The College Board Brings Together Counselors from 48 Countries
The College Board Brings Together Counselors from 48 CountriesJose Rios, Director, Multicultural Communications
For over 40 years, the College Board’s Summer Institute for International Counselors has provided an interactive training experience for counselors at international secondary schools. This year introduced a new partnership with New York University that facilitated summer institute events at NYU’s global campuses this spring in Abu Dhabi and Shanghai, and finally at the end of June in New York City. All three were registered up to capacity merely weeks after the registrat forms were posted online.
The week-long NYU Greenwich Village event brought together participants from 48 countries. Most were school counselors or had university counseling as a part of their role. Sessions were led by admissions officers from a range of college types — Columbia, UC Berkeley, University of Pennsylvania, Wesleyan, and NYU — and experienced counselors from international schools.
Jim Montoya, senior vice president for higher education and international, welcomed attendees at the opening by commending the work of international counselors. “Higher education continues to grow and influence the world, and counselors play an important role in helping students make the transition from secondary school to higher education.” Every year, more and more students are looking at post-secondary options across national borders and attending schools comprised of a mix of American, British, and local curriculums.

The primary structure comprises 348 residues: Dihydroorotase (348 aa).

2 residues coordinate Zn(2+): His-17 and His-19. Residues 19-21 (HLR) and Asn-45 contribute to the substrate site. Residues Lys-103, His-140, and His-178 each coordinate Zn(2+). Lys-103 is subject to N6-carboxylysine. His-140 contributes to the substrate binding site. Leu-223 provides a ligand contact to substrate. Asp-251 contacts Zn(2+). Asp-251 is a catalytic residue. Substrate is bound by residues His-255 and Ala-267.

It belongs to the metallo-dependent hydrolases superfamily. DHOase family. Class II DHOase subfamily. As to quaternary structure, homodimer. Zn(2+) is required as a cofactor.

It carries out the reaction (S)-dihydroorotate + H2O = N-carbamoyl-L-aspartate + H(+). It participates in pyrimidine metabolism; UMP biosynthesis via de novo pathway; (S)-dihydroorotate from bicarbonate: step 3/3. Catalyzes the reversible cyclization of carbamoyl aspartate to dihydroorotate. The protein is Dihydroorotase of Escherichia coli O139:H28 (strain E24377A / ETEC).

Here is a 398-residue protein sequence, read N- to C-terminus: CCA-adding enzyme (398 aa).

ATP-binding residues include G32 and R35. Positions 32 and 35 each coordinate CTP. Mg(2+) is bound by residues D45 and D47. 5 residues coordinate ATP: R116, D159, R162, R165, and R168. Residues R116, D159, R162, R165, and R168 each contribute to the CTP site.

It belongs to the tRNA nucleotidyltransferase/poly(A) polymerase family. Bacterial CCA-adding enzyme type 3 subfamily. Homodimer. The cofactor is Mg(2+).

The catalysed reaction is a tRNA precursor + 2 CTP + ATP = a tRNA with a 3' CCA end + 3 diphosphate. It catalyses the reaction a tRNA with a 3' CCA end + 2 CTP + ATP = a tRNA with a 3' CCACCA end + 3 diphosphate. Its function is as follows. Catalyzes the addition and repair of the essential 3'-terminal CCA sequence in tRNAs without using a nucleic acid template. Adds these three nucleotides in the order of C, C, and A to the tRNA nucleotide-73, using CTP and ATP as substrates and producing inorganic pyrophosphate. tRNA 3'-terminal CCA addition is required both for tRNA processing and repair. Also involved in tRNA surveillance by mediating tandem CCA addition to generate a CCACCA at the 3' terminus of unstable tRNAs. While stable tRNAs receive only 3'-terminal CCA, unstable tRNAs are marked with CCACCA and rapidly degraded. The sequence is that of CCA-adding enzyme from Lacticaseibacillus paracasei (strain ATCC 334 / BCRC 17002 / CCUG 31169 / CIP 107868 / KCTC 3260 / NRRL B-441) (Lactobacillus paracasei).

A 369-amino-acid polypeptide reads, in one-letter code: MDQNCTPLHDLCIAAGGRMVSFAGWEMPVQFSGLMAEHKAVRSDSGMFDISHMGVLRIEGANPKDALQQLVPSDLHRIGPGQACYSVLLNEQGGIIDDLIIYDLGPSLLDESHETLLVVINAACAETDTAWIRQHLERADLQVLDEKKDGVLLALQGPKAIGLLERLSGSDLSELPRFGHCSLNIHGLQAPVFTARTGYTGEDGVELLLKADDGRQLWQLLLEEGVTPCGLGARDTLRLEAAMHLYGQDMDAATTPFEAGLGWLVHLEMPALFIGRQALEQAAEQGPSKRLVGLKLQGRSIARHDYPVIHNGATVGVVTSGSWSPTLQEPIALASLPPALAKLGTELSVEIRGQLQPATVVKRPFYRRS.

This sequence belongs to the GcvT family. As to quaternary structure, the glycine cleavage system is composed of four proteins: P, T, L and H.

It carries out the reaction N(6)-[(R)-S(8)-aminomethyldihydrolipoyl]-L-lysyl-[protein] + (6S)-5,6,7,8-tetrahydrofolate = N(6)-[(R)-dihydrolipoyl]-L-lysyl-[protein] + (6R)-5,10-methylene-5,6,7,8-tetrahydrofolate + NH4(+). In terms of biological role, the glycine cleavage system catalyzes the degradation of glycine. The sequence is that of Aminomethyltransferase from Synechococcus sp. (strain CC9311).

Session topics over the course of the week included: the role of “fit” in American higher education admissions, financial aid for international students, and trends in U.S. admissions including standardized testing. The institute also included a post-conference on applying to non-U.S. systems that typically receive significant numbers of international students, such as the U.K., Australia, Canada, Hong Kong, Singapore, and South Korea.
As expected in such a diverse setting, conversations also included culture and heritage. During the opening dinner, attendees carried on a long-standing institute tradition referred to as “Jack’s Lounge,” at which participants were encouraged to wear a national dress or bring cultural artifacts and share stories, experiences, and personal mementos from various travels. All had stories to share and were happy to learn from one another.